There’s no denying that engineers are in high demand. Bootcamps are popping up everywhere, and while they’re churning out highly motivated juniors, often it’s seniors that companies are really after. So how do we bridge this gap together? On the surface it often looks like we’ve ‘naturally’ developed into our current roles. And, as we progress it’s incredibly easy to forget what it was like being new. Rest assured however, for most the journey has been filled with a whole lot of grit, determination, and discipline.
Azat Mardan is a Technology Fellow at Capital One. Prior to joining Capital One, he worked as a Team Lead at DocuSign, where his team rebuilt a 50-million-user product, the DocuSign web app. Azat has also taught technical trainings at Cisco, Walmart Labs, Hack Reactor, and other organizations. Before that, he worked on software development and web projects at Storify, National Institutes of Health, National Center for Biotechnology Information, Lockheed Martin, and the Federal Deposit Insurance Corporation, where he worked on the highly popular Electronic Deposit Insurance Estimator (EDIE).
Azat is passionate about technology and finance, as well as new disruptive ways of educating and empowering people. In his spare time, Azat writes on his tech blog webapplog, speaks at conferences and contributes to open-source.
This talk will give a sneak peek of the most interesting and powerful Node.js features. Node.js is quickly capturing the programming world not just in web, but in IoT, drones, robots and embedded systems.
This talk dives deep into the core mechanisms of the Node.js platform and some of its most interesting features such as:
Artur is a web developer and traveler. He writes stories about his adventures in Russian and English on his site and runs a small technology cooperative called Baguette, where he works on cool projects, currently building an ambitious next generation file uploader called Uppy with Transloadit. He rides a foldable bicycle, teaches web development and sometimes gardens on his balcony.
In this talk I’ll tell a story about how I’ve designed & built a home automation robot called Koti (means "home" in Finnish). It’s in charge of controlling my apartment in Moscow, while I explore the world. Koti robot is powered by an Arduino microcontroller with a few sensors, Raspberry Pi, MQTT protocol for messaging, Node.js & web sockets. You can interact with it via React (such virtual dom) control panel, Telegram App chat bot and even your own voice through a browser. I’ll explain how I turned this project into reality — the tech used and the challenges faced. "From a blinking LED to a voice controlled home automation robot".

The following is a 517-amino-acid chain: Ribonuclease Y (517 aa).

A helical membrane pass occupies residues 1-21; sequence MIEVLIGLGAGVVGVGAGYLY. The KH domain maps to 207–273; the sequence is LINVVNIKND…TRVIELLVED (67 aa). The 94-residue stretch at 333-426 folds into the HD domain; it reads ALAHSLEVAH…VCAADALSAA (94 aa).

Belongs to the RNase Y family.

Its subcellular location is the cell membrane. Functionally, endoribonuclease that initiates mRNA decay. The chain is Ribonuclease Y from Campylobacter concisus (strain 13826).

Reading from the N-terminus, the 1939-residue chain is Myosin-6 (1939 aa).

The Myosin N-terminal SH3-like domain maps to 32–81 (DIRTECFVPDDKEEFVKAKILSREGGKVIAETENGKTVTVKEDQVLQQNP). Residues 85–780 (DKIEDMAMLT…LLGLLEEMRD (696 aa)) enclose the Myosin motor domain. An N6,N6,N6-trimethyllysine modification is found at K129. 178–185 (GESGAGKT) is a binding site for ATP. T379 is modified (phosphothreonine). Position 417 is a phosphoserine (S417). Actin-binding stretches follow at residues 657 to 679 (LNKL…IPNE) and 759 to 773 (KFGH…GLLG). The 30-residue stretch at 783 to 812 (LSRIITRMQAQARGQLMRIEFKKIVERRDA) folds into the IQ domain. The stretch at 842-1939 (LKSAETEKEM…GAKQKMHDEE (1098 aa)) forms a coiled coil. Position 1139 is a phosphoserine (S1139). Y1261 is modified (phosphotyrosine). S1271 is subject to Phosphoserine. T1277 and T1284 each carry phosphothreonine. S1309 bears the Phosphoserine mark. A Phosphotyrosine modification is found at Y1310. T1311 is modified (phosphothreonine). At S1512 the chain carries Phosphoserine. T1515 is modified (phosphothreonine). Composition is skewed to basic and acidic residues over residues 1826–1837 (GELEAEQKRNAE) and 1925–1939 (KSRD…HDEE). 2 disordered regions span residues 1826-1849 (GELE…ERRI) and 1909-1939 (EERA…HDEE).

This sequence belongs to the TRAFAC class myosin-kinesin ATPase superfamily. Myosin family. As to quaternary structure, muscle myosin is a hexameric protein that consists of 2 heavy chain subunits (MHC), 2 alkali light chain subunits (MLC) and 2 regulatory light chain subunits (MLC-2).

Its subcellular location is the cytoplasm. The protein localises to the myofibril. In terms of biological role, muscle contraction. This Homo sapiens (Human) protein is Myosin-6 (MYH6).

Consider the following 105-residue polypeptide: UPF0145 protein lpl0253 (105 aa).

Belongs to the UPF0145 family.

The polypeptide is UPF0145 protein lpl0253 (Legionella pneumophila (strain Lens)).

Shortly after it arrived at his home in 1993, Jordan began disassembling his first computer - his mother was not happy. She breathed more easily when he moved from hardware into programming. Jordan's experience includes companies large and small, universities, and numerous OSS projects. He also speaks at, and helps organize, local user groups, barcamps, hackathons, and conferences. Jordan's primary mission for the last 10 years has been to evangelize technology of all sorts and share what he has learned to help others grow. He is currently a Developer Evangelist for IBM working on StrongLoop and various Node.js solutions. In his down time he enjoys puzzles of all sorts and board games!
Having trouble figuring out where things went wrong in your new Node.js application? Have a slow memory leak dragging down your app? Not sure where to start looking? You're not alone! While Node.js may still be in its adolescence, the tools to properly build, debug, monitor, profile, and scale applications are advancing quickly. This session will introduce developers to proper debugging techniques for Node including understanding the console and other logging mechanisms, the debug console and node-inspector, and some profiling tools. By the end of the talk developers will be better prepared to tackle those nagging bugs and be confident that their applications are performing well.